The Lectionary readings for today’s Mass, the Third Sunday in Ordinary Time, are particularly rich.
We are in Year A of the Lectionary cycle, and thus we follow Matthew’s Gospel through most of the Sundays in Ordinary Time. (Check this great website to help understand the structure of the liturgy.) This year, Easter falls very late, so we have a lengthy period of Ordinary Time before Lent.
Progressing through Matthew, we find ourselves today at the beginning of Jesus’ preaching ministry in Galilee.
The first reading for today’s mass comes from Isaiah 9:
“The Land of Zebulun and the land of Naphtali ...
The people who sat in darkness have seen a great light...”
Obviously this reading from Isaiah is paired with today’s Gospel because Matthew quotes some of this passage and sees it’s fulfillment in our Lord’s revelation of himself in the region of Galilee.
Nonetheless, commentators and homilists often miss the relationship between the two passages.
In his own day, Isaiah was preaching to the northern tribes of Israel (Zebulun and Naphtali), whose territory had been decimated by the Assyrians, with large portions of the population deported around 722 BC. The point of Isaiah’s oracle was one of hope: this same portion of ancestral Israel, so devastated and bleak in his own day, would be the first to witness the arrival of the Messianic age. St. Matthew sees the fulfillment of this passage in our Lord’s choice to begin his ministry in these northern territories—a choice that otherwise might seem counter-intuitive, since the region of Galilee was not a particularly historic or significant one in Israel’s sacred history.
The second reading for today’s Mass is 1 Cor 1:10-17, which was not chosen to fit the theme of the Gospel, but rather because we are reading through 1 Corinthians at the beginning of Ordinary Time. (Curiously, Ordinary Time always begins with 1 Corinthians and then breaks off around Week 8. Thus, it takes the full three-year cycle to “read through” the book. See here.) Providentially, however, the reading provides a connection with the theme of the Gospel for today’s Mass. St. Paul says, “Christ did not send me to baptize, but to preach the Gospel ...” And so we are reminded that the preaching ministry of Christ is continued by that of his Apostles, and also their successors, and so on down through history, to our own day. Even for us lay people, who may not preach in the formal sense of those who share in the charisms of Holy Orders, do have a responsiblity to “preach” by our example and also by our explicit testimony (when given the opportunity) that the Kingdom of God is present now, because Jesus Christ has come.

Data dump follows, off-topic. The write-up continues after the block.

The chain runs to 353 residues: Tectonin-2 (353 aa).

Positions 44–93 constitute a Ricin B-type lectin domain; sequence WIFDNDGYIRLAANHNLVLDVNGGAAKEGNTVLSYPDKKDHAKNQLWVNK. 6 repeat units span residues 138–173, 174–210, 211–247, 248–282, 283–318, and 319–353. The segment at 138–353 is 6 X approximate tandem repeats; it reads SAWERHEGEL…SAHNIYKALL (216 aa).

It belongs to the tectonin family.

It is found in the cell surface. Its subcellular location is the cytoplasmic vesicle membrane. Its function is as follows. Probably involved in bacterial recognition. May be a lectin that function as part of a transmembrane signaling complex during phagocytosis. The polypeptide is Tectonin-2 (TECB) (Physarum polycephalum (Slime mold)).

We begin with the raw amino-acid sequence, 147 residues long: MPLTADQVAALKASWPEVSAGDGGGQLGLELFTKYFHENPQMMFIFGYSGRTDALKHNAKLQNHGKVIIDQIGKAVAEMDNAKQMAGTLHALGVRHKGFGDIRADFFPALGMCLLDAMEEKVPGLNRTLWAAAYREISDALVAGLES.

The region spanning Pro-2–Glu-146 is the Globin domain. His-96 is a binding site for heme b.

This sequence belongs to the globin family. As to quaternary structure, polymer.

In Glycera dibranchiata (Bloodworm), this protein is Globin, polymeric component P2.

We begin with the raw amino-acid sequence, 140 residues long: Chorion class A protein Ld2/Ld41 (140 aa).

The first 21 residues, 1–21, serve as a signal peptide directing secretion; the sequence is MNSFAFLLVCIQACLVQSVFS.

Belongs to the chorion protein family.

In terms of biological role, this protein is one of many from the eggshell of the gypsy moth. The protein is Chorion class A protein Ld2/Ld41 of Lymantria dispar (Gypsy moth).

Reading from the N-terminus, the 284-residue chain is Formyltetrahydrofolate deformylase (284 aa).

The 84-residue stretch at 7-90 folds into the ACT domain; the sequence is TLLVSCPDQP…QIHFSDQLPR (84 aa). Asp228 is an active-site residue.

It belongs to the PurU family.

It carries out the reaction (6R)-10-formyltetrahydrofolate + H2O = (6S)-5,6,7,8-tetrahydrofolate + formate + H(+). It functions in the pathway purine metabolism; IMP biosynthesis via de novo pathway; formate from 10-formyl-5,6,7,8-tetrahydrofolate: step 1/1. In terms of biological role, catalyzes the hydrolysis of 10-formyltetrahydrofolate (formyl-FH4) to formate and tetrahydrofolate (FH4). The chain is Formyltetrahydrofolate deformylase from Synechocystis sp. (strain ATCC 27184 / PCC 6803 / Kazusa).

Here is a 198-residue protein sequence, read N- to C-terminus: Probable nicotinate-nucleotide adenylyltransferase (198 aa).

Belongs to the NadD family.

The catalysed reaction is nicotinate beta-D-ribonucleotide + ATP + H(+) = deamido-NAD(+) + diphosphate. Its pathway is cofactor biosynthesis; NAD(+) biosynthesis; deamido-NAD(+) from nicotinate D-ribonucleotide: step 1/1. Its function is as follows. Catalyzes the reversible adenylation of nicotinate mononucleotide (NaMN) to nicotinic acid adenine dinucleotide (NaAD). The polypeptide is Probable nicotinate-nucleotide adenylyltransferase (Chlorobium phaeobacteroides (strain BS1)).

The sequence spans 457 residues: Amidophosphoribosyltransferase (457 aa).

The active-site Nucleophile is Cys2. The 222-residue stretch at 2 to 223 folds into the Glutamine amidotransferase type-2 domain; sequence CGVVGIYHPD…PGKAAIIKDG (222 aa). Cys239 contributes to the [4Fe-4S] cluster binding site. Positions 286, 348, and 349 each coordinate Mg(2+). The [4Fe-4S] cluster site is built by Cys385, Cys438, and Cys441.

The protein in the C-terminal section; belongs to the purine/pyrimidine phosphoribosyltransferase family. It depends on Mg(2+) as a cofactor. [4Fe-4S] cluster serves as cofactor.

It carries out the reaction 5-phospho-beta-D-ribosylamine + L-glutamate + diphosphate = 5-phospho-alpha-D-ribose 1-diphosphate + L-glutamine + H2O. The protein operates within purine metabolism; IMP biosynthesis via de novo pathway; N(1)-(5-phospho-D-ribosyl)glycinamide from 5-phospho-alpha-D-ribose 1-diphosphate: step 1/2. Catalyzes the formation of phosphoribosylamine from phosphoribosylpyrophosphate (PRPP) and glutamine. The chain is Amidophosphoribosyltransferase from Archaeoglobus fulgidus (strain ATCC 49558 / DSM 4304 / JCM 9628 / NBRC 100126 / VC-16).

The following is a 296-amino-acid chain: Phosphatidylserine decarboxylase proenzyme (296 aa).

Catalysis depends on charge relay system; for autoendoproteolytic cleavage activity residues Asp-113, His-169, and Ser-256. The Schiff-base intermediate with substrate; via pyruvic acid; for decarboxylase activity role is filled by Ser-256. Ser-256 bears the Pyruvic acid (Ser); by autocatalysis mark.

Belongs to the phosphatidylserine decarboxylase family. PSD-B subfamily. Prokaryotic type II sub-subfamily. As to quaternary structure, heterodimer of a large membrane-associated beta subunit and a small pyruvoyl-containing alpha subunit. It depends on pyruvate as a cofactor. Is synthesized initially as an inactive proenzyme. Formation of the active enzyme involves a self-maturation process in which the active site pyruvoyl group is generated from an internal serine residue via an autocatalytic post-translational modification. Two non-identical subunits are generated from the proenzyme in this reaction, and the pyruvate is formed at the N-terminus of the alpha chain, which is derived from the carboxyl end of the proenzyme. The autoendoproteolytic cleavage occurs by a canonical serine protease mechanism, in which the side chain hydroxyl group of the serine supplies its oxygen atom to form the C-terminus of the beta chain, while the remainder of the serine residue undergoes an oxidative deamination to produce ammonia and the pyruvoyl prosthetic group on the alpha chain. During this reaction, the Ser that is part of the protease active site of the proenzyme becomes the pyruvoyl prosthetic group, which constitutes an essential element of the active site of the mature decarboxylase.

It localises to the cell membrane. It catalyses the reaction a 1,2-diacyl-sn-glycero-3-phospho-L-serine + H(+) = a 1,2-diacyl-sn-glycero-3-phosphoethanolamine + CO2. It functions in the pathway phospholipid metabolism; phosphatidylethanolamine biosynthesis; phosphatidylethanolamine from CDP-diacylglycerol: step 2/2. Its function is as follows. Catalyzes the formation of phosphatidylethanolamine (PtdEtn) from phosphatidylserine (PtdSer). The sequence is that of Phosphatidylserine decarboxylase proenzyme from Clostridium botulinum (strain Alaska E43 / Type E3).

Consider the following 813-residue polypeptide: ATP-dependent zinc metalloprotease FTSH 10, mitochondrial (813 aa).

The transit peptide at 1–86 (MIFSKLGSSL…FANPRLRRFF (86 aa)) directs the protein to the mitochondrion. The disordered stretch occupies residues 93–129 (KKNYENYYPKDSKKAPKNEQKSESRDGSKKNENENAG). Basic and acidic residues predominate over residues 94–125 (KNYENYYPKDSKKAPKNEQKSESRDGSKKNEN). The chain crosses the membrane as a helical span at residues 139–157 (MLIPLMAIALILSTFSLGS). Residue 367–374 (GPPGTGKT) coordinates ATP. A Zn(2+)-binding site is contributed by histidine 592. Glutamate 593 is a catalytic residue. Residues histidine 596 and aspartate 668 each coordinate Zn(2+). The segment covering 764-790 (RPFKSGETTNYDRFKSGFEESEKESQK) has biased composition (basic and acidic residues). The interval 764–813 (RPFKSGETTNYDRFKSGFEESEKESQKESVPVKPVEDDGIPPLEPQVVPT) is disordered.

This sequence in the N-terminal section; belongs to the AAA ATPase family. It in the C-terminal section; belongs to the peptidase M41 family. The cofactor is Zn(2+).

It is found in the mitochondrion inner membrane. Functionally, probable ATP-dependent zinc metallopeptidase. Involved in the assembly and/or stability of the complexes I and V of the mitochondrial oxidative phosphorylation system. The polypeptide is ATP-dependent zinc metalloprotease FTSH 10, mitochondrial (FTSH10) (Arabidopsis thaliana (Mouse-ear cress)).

In the Gospel reading, Jesus “began to preach, saying, Repent, for the Kingdom of Heaven is at hand.”
The concept of the “Kingdom of Heaven” needs to be associated with the Davidic Kingship of Jesus so strongly emphasized by Matthew in the opening chapters of his Gospel (1:20; 2:2; 2:5-6), and present also in Isaiah 9. If we were to read on in Isaiah 9, for example, beyond the portion quoted by Matthew in Matt 3: 15-16, we would find Isaiah predicting the coming of a Davidic King (Isa 9:7) who is also somehow divine (Isa 9:6). The Kingdom of Heaven proclaimed by Jesus is also the Kingdom of David, just as Jesus is fully God and fully Man. And so the Kingdom of Heaven has an earthly manifestation that resembles the Davidic Kingdom it “restores and transforms” (credit to Dr. Scott Hahn for this hendiadys). Thus we see Jesus, in the subsequent verses of Matt 3 (vv. 18-22), beginning to choose his royal officers, ultimately twelve of them, just as there were twelve officers over the Kingdom of David during its golden age (see 1 Kings 4:7-19).
The Kingdom of Heaven remains open to us today, now, if we will repent (turn away from our sins) and receive it. Tomorrow is the March for Life in Washington, DC, which provides us a good opportunity for special acts of repentance (fasting, prayer, acts of self-denial) to express contrition for our own sins and for those of our nation (cf. Dan 9:20), especially those against the sanctity of life.